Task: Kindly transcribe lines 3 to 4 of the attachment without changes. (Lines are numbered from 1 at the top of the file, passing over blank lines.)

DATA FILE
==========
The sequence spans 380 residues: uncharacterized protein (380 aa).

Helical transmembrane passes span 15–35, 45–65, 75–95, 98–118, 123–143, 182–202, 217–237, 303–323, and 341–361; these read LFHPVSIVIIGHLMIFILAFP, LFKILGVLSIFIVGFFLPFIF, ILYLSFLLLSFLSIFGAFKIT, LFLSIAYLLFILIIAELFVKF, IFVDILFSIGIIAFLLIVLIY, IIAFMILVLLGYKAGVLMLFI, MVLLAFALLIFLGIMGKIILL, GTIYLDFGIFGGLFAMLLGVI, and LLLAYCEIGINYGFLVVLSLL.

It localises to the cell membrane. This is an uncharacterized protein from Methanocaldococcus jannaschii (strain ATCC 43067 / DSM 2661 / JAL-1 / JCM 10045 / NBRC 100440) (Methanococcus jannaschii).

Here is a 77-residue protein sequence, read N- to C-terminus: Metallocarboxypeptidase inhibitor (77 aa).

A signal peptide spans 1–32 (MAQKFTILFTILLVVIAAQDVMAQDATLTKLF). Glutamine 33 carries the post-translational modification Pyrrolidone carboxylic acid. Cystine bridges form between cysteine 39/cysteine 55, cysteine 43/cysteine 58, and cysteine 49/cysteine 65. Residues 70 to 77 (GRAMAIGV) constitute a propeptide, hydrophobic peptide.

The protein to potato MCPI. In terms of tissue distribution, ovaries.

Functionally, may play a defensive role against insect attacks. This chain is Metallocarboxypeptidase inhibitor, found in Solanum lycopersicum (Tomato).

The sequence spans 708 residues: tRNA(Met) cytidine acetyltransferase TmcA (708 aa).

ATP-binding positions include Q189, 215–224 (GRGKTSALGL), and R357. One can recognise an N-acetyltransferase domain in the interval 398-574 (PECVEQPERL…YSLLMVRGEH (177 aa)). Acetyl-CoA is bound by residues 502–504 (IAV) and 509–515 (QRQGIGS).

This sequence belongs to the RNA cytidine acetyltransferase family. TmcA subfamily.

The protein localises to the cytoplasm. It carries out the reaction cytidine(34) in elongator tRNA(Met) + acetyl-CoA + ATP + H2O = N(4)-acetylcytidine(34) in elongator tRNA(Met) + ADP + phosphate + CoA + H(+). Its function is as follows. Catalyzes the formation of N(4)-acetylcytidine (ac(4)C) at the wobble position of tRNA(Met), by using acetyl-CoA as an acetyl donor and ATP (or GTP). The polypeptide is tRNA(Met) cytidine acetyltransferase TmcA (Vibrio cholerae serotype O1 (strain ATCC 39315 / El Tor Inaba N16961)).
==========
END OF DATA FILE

It localises to the cell membrane. This is an uncharacterized protein from Methanocaldococcus jannaschii (strain ATCC 43067 / DSM 2661 / JAL-1 / JCM 10045 / NBRC 100440) (Methanococcus jannaschii).

Here is a 77-residue protein sequence, read N- to C-terminus: Metallocarboxypeptidase inhibitor (77 aa).